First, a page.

Key figures from the Catalan independence movement were swift to respond on Monday to the Supreme Court ruling in the trial of the secessionist leaders. One of the first to react was one of the defendants themselves: Oriol Junqueras, the Catalan Republican Left president and the deputy regional premier in October 2017, which was when the events being tried took place. He has been sentenced to 13 years by the court for sedition and misuse of public funds. “There is no other option than to construct a new state to flee from this one, which persecutes democrats, bans voting and protest, and jails [people] for their political ideas,” he wrote via social media, in a message published by his colleagues.
The current speaker in the Catalan regional government, Roger Torrent, also posted a message on social media. “Today we have all been convicted, not just 12 people,” he said.
A total of 100 years in prison. It’s outrageous
Former Catalan premier Carles Puigdemont
The Catalan government and parliament are planning to react to the sentence from midday today. Regional premier Quim Torra will make an institutional statement, while the parliament will call a special session for this week. Catalan regional deputies have cleared their public schedules this week in anticipation of instructions from Torra. The Catalan political parties will be holding meetings with their leaders today.
Other pro-independence leaders convicted in the Supreme Court ruling have also started to react via social media. The leader of civic society Òmnium Cultural, Jordi Cuixart – sentenced to nine years in prison and a nine-year ban on holding public office – has called for “recidivism” as a response to the sentence. “We will do it again. Amnesty, democracy and self-determination,” he wrote via Twitter from the Lledoners prison in Barcelona. Òmnium Cultural has announced a special meeting today for its members.
Former regional minister Josep Rull stated today that the Supreme Court had judged the defendants for their ideas and not the facts. “If they had judged us on the facts, they would have acquitted us,” he wrote. “Given that they have judged our ideas, they have convicted us. By convicting us, they have convicted the 2.5 million Catalans who voted on [October 1, 2017] in one of the most extraordinary exercises in democracy seen by Europe in the 21st century.”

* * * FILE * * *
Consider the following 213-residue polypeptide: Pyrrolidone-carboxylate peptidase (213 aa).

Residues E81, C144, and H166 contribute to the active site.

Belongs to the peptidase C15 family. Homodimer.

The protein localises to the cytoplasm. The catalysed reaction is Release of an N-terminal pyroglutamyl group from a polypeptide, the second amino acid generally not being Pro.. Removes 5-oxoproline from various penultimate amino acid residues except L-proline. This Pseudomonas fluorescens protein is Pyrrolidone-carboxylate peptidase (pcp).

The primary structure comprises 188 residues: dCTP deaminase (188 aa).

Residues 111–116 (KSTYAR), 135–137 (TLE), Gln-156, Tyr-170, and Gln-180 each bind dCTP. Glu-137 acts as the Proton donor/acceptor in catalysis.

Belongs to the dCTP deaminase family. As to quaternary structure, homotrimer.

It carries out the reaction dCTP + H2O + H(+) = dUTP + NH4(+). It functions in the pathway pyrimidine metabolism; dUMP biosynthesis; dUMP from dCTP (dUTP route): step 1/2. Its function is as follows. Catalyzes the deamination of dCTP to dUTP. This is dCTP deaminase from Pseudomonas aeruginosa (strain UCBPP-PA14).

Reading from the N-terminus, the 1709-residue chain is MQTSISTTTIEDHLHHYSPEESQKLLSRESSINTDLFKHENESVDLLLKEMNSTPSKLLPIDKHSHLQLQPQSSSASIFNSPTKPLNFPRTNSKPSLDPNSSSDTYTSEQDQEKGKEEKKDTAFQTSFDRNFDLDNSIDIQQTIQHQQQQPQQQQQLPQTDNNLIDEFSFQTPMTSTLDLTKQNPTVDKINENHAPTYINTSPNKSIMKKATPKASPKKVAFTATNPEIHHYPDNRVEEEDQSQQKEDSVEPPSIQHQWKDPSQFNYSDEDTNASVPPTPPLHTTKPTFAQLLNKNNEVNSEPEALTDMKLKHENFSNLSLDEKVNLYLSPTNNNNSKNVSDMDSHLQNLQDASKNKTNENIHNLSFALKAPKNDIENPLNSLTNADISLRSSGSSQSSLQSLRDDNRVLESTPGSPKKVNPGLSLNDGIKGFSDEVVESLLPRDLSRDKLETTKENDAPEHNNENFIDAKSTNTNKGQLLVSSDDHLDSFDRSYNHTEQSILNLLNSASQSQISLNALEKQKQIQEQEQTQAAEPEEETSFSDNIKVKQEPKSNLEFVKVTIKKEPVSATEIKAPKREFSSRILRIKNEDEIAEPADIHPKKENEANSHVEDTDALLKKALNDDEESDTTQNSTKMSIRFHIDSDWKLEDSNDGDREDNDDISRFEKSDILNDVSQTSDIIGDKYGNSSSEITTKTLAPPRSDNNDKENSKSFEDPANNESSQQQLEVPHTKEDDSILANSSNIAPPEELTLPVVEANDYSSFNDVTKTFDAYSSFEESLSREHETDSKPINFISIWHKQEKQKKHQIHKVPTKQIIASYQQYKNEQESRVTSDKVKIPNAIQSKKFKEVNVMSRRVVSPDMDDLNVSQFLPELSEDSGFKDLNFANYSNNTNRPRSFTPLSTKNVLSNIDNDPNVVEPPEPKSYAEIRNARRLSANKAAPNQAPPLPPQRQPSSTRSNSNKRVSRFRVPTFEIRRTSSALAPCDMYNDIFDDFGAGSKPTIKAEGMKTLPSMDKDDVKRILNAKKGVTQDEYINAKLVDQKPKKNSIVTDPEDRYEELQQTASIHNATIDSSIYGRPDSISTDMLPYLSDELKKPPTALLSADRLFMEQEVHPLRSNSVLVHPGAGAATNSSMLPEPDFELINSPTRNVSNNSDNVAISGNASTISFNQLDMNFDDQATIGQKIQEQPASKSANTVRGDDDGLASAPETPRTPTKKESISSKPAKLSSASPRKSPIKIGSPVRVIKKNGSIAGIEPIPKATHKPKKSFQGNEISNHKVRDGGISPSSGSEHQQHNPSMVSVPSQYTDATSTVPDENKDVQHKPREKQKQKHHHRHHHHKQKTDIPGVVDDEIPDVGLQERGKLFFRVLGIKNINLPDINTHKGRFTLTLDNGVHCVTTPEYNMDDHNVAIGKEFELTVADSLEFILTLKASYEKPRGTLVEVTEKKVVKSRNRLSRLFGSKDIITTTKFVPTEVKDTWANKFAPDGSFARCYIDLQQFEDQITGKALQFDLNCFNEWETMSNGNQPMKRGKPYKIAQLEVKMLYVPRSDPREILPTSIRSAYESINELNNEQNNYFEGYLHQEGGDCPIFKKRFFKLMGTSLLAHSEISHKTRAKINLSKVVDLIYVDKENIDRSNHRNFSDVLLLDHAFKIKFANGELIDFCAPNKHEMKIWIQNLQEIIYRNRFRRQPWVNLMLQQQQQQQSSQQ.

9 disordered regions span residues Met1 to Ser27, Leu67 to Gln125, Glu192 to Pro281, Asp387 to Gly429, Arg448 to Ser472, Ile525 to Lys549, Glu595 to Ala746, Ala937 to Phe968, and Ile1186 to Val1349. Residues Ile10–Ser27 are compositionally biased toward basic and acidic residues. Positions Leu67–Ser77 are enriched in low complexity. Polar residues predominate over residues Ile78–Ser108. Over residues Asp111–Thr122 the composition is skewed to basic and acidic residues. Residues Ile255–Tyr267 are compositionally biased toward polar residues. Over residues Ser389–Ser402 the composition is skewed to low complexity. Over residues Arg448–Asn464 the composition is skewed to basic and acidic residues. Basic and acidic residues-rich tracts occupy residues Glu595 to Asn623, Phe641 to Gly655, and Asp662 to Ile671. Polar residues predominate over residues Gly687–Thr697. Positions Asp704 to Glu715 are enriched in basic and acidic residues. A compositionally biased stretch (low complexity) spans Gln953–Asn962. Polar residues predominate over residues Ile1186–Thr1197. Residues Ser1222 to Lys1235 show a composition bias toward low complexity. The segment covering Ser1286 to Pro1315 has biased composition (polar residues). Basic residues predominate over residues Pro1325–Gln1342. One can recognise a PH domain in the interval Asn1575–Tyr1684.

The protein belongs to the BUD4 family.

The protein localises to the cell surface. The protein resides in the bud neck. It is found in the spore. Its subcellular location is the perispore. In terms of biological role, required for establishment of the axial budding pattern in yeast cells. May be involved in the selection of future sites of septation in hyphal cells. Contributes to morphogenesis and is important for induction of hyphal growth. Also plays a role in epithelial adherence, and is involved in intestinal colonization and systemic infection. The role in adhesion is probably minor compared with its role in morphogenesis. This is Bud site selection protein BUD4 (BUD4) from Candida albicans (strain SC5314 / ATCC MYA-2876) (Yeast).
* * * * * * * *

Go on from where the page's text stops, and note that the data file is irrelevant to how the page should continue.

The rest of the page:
If they had judged us on the facts, they would have acquitted us
Former regional minister Josep Rull
The regional premier at the time of the 2017 independence drive, Carles Puigdemont, strongly criticized the sentences in the ruling. The politician, who fled to Belgium in the wake of the events in October 2017 to avoid arrest and trial, said: “It’s time to react. A total of 100 years in prison. It’s outrageous. Now more than ever, by your side and by your family’s side. It’s time to react, like never before. For the future of your sons and daughters. For democracy. For Europe. For Catalonia,” he said.
The former speaker in the Catalan regional parliament, Carme Forcadell – given eleven-and-a-half years in prison – called the ruling a “dark day” for democracy. “Free parliamentary debate is not a crime, it’s our right to engage in it and an obligation to defend it. We will never be tired of saying this wherever we need to.”
English version by Simon Hunter.